Hi, I' new here and in need of others that know how I feel....

Discussion in 'General Parenting' started by lovelyboy, Jun 21, 2011.

  1. lovelyboy

    lovelyboy Member

    Hi, me and my husband have adopted 2 lovely boys from birth...both coming from good sosio-emotional backgrounds...My oldest is 7yr old almost turning 8...the youngest is 3 yr old.

    We are struggling with my oldest sons behavior....for a few years now. The last few weeks got really bad....we eventually took him to a child psychologist who diagnosed possible ODD with anxiety disorder...She's also thinking of Obsessive Compulsive Disorder (OCD) and few others, but says it's to early to see where this illness is going (must say, nut very reassuring for the parent!). He started with Risperdal, but got bad side-effects....Is on Tofranil 25mg -35mg now.

    It's so difficult for me and my husband to get to grips with this whole thing.....it's like we 'cant believe this is happening to us'...it's like looking from a distance what's happening to our family and don't know how to get a grip on things again.

    Our son is a very good looking smart boy that thankfully so far is doing well in school. The last few weeks his aggression and depressed moods got worse and worse. Last weekend he started pushing chairs around ect and this made me really afraid. Yesterday he woke up announsing that he doesn't want to go to school! I really didn't know how to handle the situation...he says he's feeling sick, but didn't look sick. Surely I couldn't force him to go, so made an appointment with dr...obviously he got more and more aggitated and at the end said that he isn't actually sick and doesn't want to go to dr. He wasn't allowed to play PS3....with all the fighting following. At the end of the day he realized how boaring it is staying at home and said he will go to school today. How do you handle this situation? I did EVERY thing wrong, I know! Told him that he will be institutionalized(if he dare to hurt me), not having a job, not going to school , everything that can be said wrong, I did!!!!I feel so guilty!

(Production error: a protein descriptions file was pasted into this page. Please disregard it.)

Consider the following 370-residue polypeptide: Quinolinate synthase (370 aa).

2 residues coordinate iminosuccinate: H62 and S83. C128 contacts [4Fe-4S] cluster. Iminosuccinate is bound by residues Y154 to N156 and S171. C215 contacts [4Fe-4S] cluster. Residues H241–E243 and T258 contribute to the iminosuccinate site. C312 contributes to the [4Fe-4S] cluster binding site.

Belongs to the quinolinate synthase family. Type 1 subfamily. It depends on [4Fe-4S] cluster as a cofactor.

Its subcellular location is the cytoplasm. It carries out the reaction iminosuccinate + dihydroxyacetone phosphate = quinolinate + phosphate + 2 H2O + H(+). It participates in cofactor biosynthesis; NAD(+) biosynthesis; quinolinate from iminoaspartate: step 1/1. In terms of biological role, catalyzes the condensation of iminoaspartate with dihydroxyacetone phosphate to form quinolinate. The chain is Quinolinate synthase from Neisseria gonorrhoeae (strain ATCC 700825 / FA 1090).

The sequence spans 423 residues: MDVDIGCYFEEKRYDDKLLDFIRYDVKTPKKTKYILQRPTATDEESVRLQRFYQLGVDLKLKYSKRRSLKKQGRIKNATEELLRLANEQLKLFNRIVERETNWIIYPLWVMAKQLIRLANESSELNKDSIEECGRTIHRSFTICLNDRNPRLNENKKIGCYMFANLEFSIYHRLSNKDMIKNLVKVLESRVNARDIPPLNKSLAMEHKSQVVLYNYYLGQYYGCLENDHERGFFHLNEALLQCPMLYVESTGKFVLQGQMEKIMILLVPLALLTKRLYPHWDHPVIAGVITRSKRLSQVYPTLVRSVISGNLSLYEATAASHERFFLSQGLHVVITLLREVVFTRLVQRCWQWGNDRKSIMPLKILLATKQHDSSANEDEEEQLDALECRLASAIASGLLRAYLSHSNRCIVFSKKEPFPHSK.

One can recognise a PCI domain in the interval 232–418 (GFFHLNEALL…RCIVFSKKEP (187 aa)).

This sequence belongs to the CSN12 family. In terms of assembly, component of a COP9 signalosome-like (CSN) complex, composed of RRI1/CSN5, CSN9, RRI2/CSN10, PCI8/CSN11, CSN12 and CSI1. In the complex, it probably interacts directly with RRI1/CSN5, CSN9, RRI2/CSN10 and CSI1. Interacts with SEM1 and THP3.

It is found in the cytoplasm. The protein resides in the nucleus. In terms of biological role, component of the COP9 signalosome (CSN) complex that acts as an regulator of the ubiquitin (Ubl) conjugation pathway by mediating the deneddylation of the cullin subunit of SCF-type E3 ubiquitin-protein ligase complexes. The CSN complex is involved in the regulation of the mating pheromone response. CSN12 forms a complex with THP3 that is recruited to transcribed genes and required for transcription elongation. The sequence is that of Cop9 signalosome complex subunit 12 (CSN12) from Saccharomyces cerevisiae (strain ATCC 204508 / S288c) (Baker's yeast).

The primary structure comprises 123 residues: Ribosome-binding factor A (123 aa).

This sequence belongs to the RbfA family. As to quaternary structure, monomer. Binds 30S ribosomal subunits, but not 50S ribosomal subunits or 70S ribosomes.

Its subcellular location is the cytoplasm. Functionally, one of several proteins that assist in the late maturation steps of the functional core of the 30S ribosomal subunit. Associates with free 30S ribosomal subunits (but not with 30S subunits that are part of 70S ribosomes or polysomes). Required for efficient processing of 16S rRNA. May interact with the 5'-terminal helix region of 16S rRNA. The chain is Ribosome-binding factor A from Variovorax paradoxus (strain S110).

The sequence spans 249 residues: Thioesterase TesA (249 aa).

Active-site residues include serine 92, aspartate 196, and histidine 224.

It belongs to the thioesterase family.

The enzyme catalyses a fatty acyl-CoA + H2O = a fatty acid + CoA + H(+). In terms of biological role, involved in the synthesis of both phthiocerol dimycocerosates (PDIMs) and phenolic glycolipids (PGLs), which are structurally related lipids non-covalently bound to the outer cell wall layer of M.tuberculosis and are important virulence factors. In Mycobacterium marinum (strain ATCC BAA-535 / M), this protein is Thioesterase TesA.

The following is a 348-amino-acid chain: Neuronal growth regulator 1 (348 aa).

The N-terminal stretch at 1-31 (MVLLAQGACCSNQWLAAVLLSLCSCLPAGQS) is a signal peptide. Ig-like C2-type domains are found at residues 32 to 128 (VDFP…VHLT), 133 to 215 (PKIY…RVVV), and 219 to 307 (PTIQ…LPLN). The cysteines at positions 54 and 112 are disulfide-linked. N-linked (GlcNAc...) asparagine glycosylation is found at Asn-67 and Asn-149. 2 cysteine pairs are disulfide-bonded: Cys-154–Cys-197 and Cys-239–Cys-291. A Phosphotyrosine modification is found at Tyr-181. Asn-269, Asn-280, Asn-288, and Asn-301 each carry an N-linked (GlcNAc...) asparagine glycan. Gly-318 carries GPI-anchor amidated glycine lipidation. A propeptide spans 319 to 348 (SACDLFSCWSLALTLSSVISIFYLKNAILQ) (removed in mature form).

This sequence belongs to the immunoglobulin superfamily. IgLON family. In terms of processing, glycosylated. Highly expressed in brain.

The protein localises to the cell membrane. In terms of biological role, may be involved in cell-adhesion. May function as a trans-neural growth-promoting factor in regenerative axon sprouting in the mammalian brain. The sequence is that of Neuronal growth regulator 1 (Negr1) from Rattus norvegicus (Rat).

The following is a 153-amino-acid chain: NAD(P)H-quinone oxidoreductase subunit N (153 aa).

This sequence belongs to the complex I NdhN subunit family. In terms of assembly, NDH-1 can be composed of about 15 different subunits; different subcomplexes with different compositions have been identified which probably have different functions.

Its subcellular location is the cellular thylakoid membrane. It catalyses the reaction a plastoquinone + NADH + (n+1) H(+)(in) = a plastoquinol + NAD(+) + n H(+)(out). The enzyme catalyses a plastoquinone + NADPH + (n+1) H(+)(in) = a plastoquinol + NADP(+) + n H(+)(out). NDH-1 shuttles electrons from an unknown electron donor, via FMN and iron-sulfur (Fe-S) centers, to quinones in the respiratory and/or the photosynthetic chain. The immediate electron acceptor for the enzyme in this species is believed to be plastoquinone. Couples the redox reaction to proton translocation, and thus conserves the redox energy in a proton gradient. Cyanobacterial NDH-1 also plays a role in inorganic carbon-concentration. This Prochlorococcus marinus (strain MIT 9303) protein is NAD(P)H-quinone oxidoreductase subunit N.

Last night his father got so angry with him that he pulled him so hard aside thate he bruised my sons hand. My husband said that he wanted my son to realize that my husband is the strong one and will protect his family and lead the family (because my son says that he can do what ever he wants and that he is stronger than every one in the house)...I feel this is also my fault, because I always tried to undermine my husbands authority and choosing my sons side when he was little. My son cried so much, but later fell asleep. This caused so much tension between me and hubby!

    This morning my son was very obedient and calm.......but his spirit seems broken.....

    I really feel overwhelmed by al this! I just don't know what to do when I ask my son something (especialy in publick) and he just say know, I don't want to! How do we hide this from the family?
  2. Andy

    Andy Active Member

    Welcome to both of you!

    Lovelyboy, I can hear the sadness and frustration you are facing. The first large obsticle you are dealing with is the difference in opinion on how to discipline with your husband. Your kids pick up on that real fast. You say that you have undermined your husband's authority by choosing your son's side when he was young. Your son has grown up seeing his dad as a source of negative disciplining in which he needed protection from. Sounds like your husband got very angry the other night. He is just as frustrated as you are. The two of you need to find a common ground to stand on. difficult child needs to see that you and husband are a team. It is hard to see our kids suffer even though they did wrong. You may have to allow your difficult child to feel the disciplining of proper consequences. I think if you can find a way to reach your difficult child in the disciplining area that will work, your husband may relax his reigns a little? (physical means of discipline are not good. Bruises will lead to even more agression, more opposition from your son)

    The next obstacle you and your husband can work on together once you have found the common ground to work as a team. That is to find out what is going on with difficult child. He is old enough now to start looking at his actions. I found it easy to sit down at the end of the day with which ever child was out of hand that day and talk about feelings. "Today was not a good day for us! What happened? How did you feel about ____________? What could have been done differently?"